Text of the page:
Super's Pay Far Outpaces Peers Analysis: U-46 Compensation Exceeds Similar Districts
Krone, Emily, Daily Herald (Arlington Heights, IL)
Byline: Emily Krone Daily Herald Staff Writer
Elgin Area School District U-46 Superintendent Connie Neale this year will be paid at least $100,000 more than any superintendent in the country directing a district of similar size and wealth.
The Daily Herald analyzed the annual salary, benefits and bonuses of superintendents in school districts that have enrollments within 5,000 students of U-46 and median family incomes within $5,000 of U-46. Nine districts in the nation fit that description.
According to U.S. Census data, U-46 enrolls 38,936 students and has a median family income of $68,037, placing the district squarely in the middle of the sample group on both measures.
But Neale's contract isn't middle of the pack.
She makes 43 percent more than the group's next highest paid superintendent, Don Stockton from Conroe, Texas.
The salary and extra payment totals for the other nine districts ranged from a high of $230,000 to a low of $160,479.
Neale's current package weighs in at $329,667.
A current proposal would inflate that package to $391,403 to lead Illinois' second largest school district.
The disparity stunned some educators and legislators.
"This is about money and contracts and selfishness," said state Sen. Chris Lauzen of Aurora. "What this does to damage the reputation of public education is just disgraceful."
If U-46 board members formally approve the $20,000 raise and 10 percent tax-free bonus they agreed to during Neale's annual review last month, Neale will make about $161,403, or 70 percent more, than Stockton.
Neale would collect nearly 2 1/2 times the compensation of the group's lowest-paid superintendent, Bradley Barrett of Gilbert, Ariz.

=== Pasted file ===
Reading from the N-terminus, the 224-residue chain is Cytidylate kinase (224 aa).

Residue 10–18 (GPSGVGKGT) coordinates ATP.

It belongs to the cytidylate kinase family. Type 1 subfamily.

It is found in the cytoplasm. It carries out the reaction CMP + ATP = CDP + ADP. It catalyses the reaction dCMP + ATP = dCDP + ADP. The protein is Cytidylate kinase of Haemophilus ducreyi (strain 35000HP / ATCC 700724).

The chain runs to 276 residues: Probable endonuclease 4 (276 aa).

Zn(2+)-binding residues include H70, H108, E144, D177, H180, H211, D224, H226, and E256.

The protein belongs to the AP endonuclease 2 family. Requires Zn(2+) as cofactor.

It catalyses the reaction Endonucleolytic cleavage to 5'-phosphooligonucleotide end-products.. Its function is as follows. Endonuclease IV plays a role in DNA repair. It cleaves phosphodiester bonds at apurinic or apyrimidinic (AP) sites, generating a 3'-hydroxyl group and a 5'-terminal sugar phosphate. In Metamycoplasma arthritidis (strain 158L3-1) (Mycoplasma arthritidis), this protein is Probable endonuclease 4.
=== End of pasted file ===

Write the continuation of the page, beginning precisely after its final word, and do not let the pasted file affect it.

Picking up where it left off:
Neale refuses to further discuss her contract, though she had defended it by saying it simply is a reflection of the market.
Critics say the Daily Herald's findings refute that assertion.
"As you begin to examine what other school districts are putting in the compensation packages, it just doesn't match up locally or, apparently, nationally," Elgin Teachers Association President Tim Davis said.
Neale's contract has been scrutinized since board member Dan Rich resigned last month, saying he could not support the board's decision to sweeten Neale's contract.
Taxpayers, teachers and legislators all expressed outrage as more and more details of Neale's compensation and benefit package came to light.
The remaining six school board members publicly have stood by Neale's contract, citing the competitive market for superintendents as justification for a pay package that teachers and residents have deemed overly generous.
"I am convinced that she is a very marketable employee," school board President Ken Kaczynski said the day after Rich resigned and made public the board's closed-door debate over Neale's contract.
"I believe we have a responsibility to the kids to make sure her compensation is competitive," Kaczynski said.
But competitive with whom?
School board members emphasized that as superintendent of the second-largest school district in Illinois, Neale has few in-state peers.
The district's law firm advised school board members that Neale's pay likely ranked among the three top administrators in Illinois - even without the proposed raise and bonus worth about $60,000.
"I understand community-wise, it raises an eyebrow because there's no one here to compare her to," said longtime board member Karen Carney, who sat on the board that hired Neale in 2002 from a 15,000-student district in Texas.
"Our board members have been exposed to national board members outside of Illinois," Carney said shortly after Rich's resignation. "We're well aware that there are other superintendents out there that are getting more. …